Antislavery in America” which focused on black and white relations across America as well as the origins of slavery.⁹ In the spring of 1972, after realizing the need for the study of other minority groups, the University of Nebraska approved the Institute for Ethnic Studies. The Institute emphasized the study of American Indian, Black, and Chicano history and culture. The stated goal was “to give authentication to classes that taught a minority perspective in various disciplines and to recruit teachers, especially minority faculty, as role models and as individuals willing to present a cultural approach to the various university disciplines.”  The Institute’s establishment lead to more courses on Black, Native American and Hispanic history and culture.
The A-ACS demonstrations in the spring of 1969 was a movement that displayed both
the democratic spirit of black students at the time as well as the progressiveness of the University. The speed at which additions were made to curriculum and minority resources might not have been possible without the consistent push for reform from the A-ACS. That being said, if it was not for President Soshnik’s open-minded response and reasonability the push for these reforms might have been met with resistance and consequently, conflict. The result of the A-ACS’s list of concerns was the creation of not only resources for Black students, but a better quality of life for all minorities through specific, ethnicity-based counseling and outreach. The curricular review created a foundation for the Institute of Ethnic Studies which would eventually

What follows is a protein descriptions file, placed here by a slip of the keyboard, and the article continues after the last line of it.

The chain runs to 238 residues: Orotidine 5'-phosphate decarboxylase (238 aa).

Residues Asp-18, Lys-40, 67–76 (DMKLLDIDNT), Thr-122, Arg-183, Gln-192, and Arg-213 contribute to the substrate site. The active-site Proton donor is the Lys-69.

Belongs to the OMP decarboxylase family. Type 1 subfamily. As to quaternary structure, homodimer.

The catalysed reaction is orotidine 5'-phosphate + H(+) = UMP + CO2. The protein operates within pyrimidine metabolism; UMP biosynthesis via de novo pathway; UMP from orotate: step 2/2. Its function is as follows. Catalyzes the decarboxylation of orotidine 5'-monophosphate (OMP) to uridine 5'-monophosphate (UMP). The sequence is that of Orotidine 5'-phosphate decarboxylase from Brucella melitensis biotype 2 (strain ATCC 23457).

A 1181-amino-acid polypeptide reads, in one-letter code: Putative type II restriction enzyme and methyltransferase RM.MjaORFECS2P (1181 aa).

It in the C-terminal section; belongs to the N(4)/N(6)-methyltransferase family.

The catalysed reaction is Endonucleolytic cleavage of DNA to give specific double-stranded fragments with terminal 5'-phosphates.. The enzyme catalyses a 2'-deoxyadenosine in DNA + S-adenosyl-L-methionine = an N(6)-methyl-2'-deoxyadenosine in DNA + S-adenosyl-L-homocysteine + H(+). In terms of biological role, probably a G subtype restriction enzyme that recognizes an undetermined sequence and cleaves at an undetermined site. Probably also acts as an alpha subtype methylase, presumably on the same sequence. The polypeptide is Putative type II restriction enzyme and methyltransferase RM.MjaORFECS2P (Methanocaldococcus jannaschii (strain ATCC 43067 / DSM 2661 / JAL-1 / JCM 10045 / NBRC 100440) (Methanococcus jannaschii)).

expand to cover both African and Latin studies. The demonstrations orchestrated by Wayne Williams and the A-ACS were the critical events necessary for the University to expand in its diversity, recognize the need for minority resources, and dedicate a department to the study of minority histories and cultures.
- “Soshnik’s response to the A-ACS” April 1969
- Dvorak, John. “NU students protest administration’s inability to provide relevant programs.”
- The Daily Nebraskan 16 Apr. 1969. Nebraska Newspapers. Web.
- Dvorak, John. “Black students, administration meet; Regent talk scheduled for Saturday.” The
- Daily Nebraskan 18 Apr. 1969: 1. Nebraska Newspapers. Web.
- “Reporters interview with Wayne Williams before he met with administrative officials.” April 17, 1969.
- “1960-1969: The University Expands”, Guillermo Godfrey and Kathryn Pauley, Nebraska U Collaborative Exhibit, Fall 2011.
- “Black student coordinator position is being filled for summer”, Summer Nebraskan 24 Jun. 1969: 1. Nebraska Newspapers. Web.
- Kalkowski, Shelly. “Advisers work for minorities’ success.” The Daily Nebraskan 6 Oct. 1972: 1. Nebraska Newspapers. Web.
- “Our History”, Marcela Raffaelli, Barbara Chesier and Ahati Toure; University of Nebraska-Lincoln Ethnic Studies Department; 2012
- “History course studies slavery.” The Daily Nebraskan 22 Oct. 1971: 5. Nebraska Newspapers. Web.